The Vietnamese fishery sector needs a sustainable development strategy to stand firm in the world market for the long-run, experts have said.
As of the beginning of September, Vietnam’s aquatic products were available in 177 foreign markets over the world.
According to the Vietnam Association of Seafood Exporters and Producers (VASEP), the output of aquatic products – from both farming and fishing – has increased continuously over the past 17 years, with an annual average rate of 9%. Of this figure, the output of aquatic farming has risen by 12% per year and the output of fishing, by 6%.
VASEP said that the output of aquatic products increased by nearly 60%, from 4.6 million tonnes in 2008 to 7.3 million tonnes in 2017 – of which the farming yield accounts for 53%. The export turnover reached US$4.5 billion in 2008 and is expected to double this year.
Quach Thi Khanh Ngoc, a lecturer at Nha Trang University’s economic faculty, said that Vietnam is one of the countries with the lowest adaptation to climate change. The Mekong Delta region is said to be the worst affected in the country and, as a result, the fishery sector is also harmed.
To better adapt to climate change, the sector needs specific actions by producers and farmers, with the involvement of scientists in producing resilient breeds and new technologies for the sector.
VASEP Vice General Secretary Nguyen Hoai Nam said that Vietnamese seafood processors and exporters have diversified their products; paid attention to food safety, hygiene, and quality; and strictly followed requirements of importers, which have helped Vietnamese aquatic products become available in many countries around the world.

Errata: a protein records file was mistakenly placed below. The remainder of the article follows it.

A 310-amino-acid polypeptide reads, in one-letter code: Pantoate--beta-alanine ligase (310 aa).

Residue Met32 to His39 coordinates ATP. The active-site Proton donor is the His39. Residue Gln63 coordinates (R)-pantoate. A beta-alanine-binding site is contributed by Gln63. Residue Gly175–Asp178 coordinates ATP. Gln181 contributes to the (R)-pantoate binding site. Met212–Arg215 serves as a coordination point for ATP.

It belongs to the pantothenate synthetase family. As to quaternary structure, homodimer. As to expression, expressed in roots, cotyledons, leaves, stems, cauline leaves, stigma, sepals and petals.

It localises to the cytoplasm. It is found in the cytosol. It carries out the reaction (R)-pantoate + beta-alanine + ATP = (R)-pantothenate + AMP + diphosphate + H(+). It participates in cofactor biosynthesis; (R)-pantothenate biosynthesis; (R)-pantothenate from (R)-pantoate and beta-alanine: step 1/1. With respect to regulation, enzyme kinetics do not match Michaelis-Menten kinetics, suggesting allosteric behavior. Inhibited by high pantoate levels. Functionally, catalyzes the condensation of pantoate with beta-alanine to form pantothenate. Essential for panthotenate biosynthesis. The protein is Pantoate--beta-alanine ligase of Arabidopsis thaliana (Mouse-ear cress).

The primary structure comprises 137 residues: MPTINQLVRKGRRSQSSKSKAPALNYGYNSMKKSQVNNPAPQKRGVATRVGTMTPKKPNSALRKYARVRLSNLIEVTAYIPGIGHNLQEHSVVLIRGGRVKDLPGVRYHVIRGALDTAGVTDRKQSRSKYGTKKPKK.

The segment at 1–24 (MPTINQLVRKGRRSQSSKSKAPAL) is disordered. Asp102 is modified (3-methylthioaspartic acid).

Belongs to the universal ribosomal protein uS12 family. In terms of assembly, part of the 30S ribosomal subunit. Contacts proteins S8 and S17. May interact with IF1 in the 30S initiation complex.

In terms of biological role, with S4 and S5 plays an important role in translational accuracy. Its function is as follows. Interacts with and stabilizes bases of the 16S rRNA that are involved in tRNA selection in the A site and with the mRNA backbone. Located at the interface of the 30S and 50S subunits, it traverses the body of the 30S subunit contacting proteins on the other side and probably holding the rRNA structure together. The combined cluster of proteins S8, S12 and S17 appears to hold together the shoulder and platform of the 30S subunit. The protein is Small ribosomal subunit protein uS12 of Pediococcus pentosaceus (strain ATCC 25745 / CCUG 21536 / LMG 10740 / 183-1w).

Seafood exports now account for 4-5 percent of the country’s total export turnover, following mobile phones, garments and textiles, electronic products, and footwear.
VASEP General Secretary Truong Dinh Hoe noted that more than half of its seafood output is being exported. Meanwhile, 80 percent of the nearly 100 million Vietnamese people use aquatic products.
Therefore, the domestic market, when being missed by local exporters, will create a big opportunity for other countries which want to export their products to Vietnam. At this point, Vietnamese enterprises will face difficulties in competing in the domestic market, Hoe added.
Nguyen Ngo Vi Tam, General Director of Vinh Hoan Company in the Mekong Delta province of Dong Thap, shared that although the domestic market brings about lower profits than export, it can consume 13%-14% of the company’s processed products.
To facilitate product circulation on the local market, Tam suggested improving the logistics system and bettering the distribution channel to ensure products maintain its high quality when reaching the hands of customers.